Yesterday came with a series of unfortunate events: first, the long-awaited Meta earnings report spooked the NASDAQ. Then a wormhole hack wrapped the crypto market in discomfort. Tech stocks dumped hard. Bitcoin too. But was the Bitcoin correction due to either event? Or was there something else going on? Maybe something ominous? Perhaps, even, a lingering threat that has followed Bitcoin for almost half a decade.
- Bitcoin moved to the downside before Meta made its Q4 announcement.
- On February 1st, hackers moved over 94,000 BTC.
- DeFI and new privacy protocols render new tools to exchange the blacklisted BTC.
Once upon a time…
The 2016 Bitfinex hack was the biggest Centralized Exchange (CEX) security breach in history. 119,758 BTC were stolen in the exploit. And this five-year old event still reverberates to this day. Why? Because each time those funds make a move, the market reacts (even though the BTC funds were blacklisted, so would be pretty difficult to sell). Bitcoin moves on social indicators, and this one could have made a dent in the price!
What happened this time?
On February 1st, Bitfinex hackers moved approximately 94,000 BTC, and the market reacted. Something very similar occurred in April 2021, when a wallet containing blacklisted coins moved 94,643 BTC, prompting a market-wide reaction to the downside.
Should we be scared?
They might have somewhere to go!
There’s nothing more unnerving for a trader than seeing large amounts of BTC being moved. Because the stolen Bitfinex BTC is tainted, and blacklisted, it can’t be easily exchanged. And despite on-chain data showing strong signals across key indicators like ‘Bitcoin Hodler’ or ‘Coin Days Destroyed’ (CDD), that data could be meaningless to Bitcoin’s macro-trend!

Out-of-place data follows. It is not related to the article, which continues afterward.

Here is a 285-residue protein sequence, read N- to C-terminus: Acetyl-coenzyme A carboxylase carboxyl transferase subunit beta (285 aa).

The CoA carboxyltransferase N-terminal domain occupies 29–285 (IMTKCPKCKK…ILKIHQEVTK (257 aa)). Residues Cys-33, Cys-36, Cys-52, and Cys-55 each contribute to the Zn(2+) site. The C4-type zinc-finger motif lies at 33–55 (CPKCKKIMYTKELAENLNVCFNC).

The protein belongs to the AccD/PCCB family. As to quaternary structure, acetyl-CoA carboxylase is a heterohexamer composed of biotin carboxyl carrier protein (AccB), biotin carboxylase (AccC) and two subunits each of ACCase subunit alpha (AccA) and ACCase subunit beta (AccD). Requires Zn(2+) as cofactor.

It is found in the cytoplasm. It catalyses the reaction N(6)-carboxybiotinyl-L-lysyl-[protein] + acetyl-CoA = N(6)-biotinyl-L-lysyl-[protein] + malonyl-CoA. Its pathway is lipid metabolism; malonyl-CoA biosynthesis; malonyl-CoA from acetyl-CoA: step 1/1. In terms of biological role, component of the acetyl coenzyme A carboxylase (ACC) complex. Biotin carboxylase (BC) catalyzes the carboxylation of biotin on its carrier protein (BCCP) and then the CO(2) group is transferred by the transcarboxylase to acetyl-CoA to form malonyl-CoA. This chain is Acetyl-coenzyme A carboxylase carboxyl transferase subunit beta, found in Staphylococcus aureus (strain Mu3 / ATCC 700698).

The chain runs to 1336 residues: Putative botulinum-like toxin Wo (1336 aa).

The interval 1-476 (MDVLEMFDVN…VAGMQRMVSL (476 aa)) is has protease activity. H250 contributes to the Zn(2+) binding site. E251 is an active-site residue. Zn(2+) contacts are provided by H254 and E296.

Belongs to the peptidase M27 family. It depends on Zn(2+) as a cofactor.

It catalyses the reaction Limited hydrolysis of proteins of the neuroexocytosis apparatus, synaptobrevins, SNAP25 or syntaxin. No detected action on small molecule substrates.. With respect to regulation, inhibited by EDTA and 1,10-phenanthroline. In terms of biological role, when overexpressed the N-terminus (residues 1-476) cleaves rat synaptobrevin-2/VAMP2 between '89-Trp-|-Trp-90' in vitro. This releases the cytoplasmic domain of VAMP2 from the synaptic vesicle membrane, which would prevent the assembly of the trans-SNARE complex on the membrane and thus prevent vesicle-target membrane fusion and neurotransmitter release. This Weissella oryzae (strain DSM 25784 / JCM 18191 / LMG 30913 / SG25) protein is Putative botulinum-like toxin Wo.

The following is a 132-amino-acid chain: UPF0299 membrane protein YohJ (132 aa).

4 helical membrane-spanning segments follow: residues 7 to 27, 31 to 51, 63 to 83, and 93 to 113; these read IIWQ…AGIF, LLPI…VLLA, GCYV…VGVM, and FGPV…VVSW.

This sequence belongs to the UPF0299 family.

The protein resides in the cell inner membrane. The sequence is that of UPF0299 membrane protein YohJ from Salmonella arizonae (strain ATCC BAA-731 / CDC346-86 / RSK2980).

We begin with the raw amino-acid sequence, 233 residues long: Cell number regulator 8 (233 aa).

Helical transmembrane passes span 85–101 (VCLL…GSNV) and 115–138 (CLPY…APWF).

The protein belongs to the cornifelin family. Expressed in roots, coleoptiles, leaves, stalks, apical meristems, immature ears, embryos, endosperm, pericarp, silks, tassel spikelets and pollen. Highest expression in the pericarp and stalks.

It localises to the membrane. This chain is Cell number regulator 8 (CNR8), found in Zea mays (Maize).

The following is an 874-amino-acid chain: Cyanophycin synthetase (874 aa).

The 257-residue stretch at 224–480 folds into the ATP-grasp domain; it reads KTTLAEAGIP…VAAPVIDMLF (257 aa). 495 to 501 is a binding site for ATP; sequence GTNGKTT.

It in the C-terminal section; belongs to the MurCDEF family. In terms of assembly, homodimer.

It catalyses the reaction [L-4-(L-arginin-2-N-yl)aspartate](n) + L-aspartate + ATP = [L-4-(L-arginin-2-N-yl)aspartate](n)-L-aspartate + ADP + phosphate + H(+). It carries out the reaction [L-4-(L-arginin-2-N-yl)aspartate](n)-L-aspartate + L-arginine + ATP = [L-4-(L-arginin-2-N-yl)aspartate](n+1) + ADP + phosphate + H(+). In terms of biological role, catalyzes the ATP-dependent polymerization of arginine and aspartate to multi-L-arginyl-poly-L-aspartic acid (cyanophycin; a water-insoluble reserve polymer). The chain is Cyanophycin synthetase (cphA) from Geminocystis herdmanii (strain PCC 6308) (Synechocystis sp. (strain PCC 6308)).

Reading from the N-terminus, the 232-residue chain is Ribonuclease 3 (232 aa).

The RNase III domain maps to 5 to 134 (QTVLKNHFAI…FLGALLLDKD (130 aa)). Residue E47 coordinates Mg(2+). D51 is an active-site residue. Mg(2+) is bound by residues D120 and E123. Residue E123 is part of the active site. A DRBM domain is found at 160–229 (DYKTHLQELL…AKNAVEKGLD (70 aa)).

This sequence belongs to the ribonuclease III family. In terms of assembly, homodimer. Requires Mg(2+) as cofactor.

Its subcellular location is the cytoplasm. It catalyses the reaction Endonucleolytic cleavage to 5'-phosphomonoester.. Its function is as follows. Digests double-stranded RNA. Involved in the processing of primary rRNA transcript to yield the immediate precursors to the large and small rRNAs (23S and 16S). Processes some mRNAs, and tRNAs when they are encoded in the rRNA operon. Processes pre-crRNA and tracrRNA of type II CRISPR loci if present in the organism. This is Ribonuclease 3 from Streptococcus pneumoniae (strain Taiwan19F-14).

Then why did Bitcoin drop suddenly during yesterday’s Crypto Banter show? Any Bitfinex BTC move strikes fear in the market, with the potential of triggering a cascading event, as investors (or bots) exit their positions.
Furthermore, with the Chinese Lunar New Year in full effect, hackers could manipulate the market as Asian volume decreases. There is the potential for steeper downside price action, but that would likely only be temporary. Moving from wallet to wallet is one thing, but the bigger concern is if these assets could eventually be exchanged.
Is DeFi hacker heaven?
Crypto markets can change quickly. The $3.5 billion worth of BTC assets can’t be exchanged without having a KYC’d account on a centralized exchange. The BTC stolen are blacklisted, and perpetrators will be caught. But what if DeFi is their gateway to exchange most of the funds?!
A new thesis has emerged: perhaps other protocols and crypto crowdfunding efforts could allow the funds to be manipulated and traded. ThorChain, for example, could provide a gateway for the funds to be exchanged. Hackers could add assets to ThorChain and wait for the market to keep re-balancing the funds, then Tornado Cash as a faucet (but they sure don’t want the attention).
It raises a larger question: Is this the trade off of decentralization that we, as an industry, are going to have to accept? How do you stop bad actors from interacting with a decentralized market? You can’t, because then the network would have to implement some of the features of a centralized one. If, indeed, hackers find a way to exchange funds and slowly convert all the assets, then Meta’s Q4 earnings effect on NASDAQ would be the least of our worries, because it will seriously spook an already shaky market!
The Bitfinex funds are the most tracked BTC on the planet – there’s no way any centralized exchange will accept them. If hackers could leverage privacy Layer-1s or privacy-oriented DeFi protocols to make the swaps anonymously, they could be able to siphon out their winnings.
Should this ever happen, the entire market could tank – in the short term!